celebrates the sustainable ingenuity of Nordic cultures, the new Nordic Heritage Museum will seek not only to integrate sustainable approaches to energy, water, and materials, but also to reflect these as a part of the visitor experience. The Museum stands at the edge of a new and exciting chapter in its history; after years of planning and fundraising, we have generated over 60% of the funds required to construct a new purpose-built facility. With a total Capital Campaign goal of $44.4 million, as of December

2012, the Museum has raised $26 million. With less than $19 million to raise, the Museum is nearing the completion of the schematic design phase and preparing to spend the next 18 months focused on fundraising, securing necessary permits, and refining and finalizing exhibition design specifics.

Careful Planning To date, the Museum’s successes result from the careful and creative use of a 1907 school building. Despite renovations and refurbishments to the Seattle School District–

owned property, this leased facility lacks the infrastructure necessary to house a state-of-the-art museum for the 21st century. The antiquated systems prohibit the Museum from hosting premier exhibitions, international film festivals, and large performing groups on-site. Consequently, in 1999, we began developing a strategy to create a new, permanent home for the Museum.

Opposite: A conceptual view of the new Nordic Heritage Museum as guests enter. Features include, from the left: the admissions desk; the Museum gift shop that opens both to the lobby and outward onto bustling Market Street; an orientation area for school groups; the light-filled hall opens out to a sun terrace and the Ballard working waterfront; the entrance to a spacious auditorium.

Between 2003 and 2009, the Museum secured three parcels of land in a thriving area of Seattle’s Ballard District. The site is only minutes from the Hiram M. Chittenden

Above, bottom: Features of the first floor and grounds include the Kaffestuga and gift shop, dedicated class and craft rooms, a 4,000 sq.-ft. changing exhibition gallery, the National Identity Galleries, a sculpture court, auditorium, and ample parking.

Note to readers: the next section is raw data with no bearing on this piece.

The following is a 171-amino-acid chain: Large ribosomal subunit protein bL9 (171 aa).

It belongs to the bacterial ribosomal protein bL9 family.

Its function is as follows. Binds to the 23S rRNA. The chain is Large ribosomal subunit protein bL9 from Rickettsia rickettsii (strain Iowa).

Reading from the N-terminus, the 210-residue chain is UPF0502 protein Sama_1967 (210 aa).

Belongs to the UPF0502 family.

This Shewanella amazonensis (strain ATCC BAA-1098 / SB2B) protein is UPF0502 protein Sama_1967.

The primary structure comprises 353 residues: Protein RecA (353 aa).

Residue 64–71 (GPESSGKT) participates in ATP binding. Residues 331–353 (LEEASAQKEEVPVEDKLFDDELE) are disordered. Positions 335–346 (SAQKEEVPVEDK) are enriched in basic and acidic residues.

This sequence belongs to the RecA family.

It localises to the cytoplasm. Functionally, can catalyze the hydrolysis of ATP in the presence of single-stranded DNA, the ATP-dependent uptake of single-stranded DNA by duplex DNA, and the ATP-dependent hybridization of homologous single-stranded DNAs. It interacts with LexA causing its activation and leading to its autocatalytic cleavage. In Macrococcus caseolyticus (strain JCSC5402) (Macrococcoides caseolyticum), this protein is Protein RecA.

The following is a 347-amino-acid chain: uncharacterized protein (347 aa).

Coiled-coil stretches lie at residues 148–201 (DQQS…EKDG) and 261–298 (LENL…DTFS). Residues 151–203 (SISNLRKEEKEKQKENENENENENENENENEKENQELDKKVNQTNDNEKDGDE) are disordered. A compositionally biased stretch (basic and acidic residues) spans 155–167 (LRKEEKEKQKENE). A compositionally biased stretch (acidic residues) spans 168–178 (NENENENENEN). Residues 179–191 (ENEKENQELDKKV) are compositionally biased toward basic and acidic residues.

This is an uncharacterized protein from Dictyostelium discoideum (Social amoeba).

Above, top: The second floor of the new Museum will include core exhibitions space dedicated to telling the story of the immigrant experience; the Maritime Gallery with a view of the working waterfront; and the Cultural Resource Center, which will provide a valuable research center for scholars, visitors, and community organizations.

Looking to the Future Museum

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Rendering of the exterior and entry courtyard to the new Museum by Stephanie Bower, Mithun.

Locks, one of Seattle’s most popular tourist attractions. The design team for the new Nordic Heritage Museum includes Seattle-based architectural firm Mithun, Finnish architect Juhani Pallasmaa, and exhibition design firm Ralph Appelbaum Associates; each preeminent in their respective fields. (See sidebar.)

for visiting exhibitions will host world-class traveling exhibitions from the five Nordic countries. A large auditorium will house concerts, lectures, films, and workshops; and fully equipped classrooms will provide space for audiences of all ages interested in language study, arts and crafts, and Nordic cuisine.

Updates and Improvements

A cultural resource center will house the Museum’s extensive archives, and will provide visitors with access to historical documents, oral histories, and genealogical records. Improved storage systems will accommodate the Museum’s extensive collection of artifacts, photographs, documents, and artwork. The Museum will also provide a gathering place for regional Nordic organizations, expanding community involvement.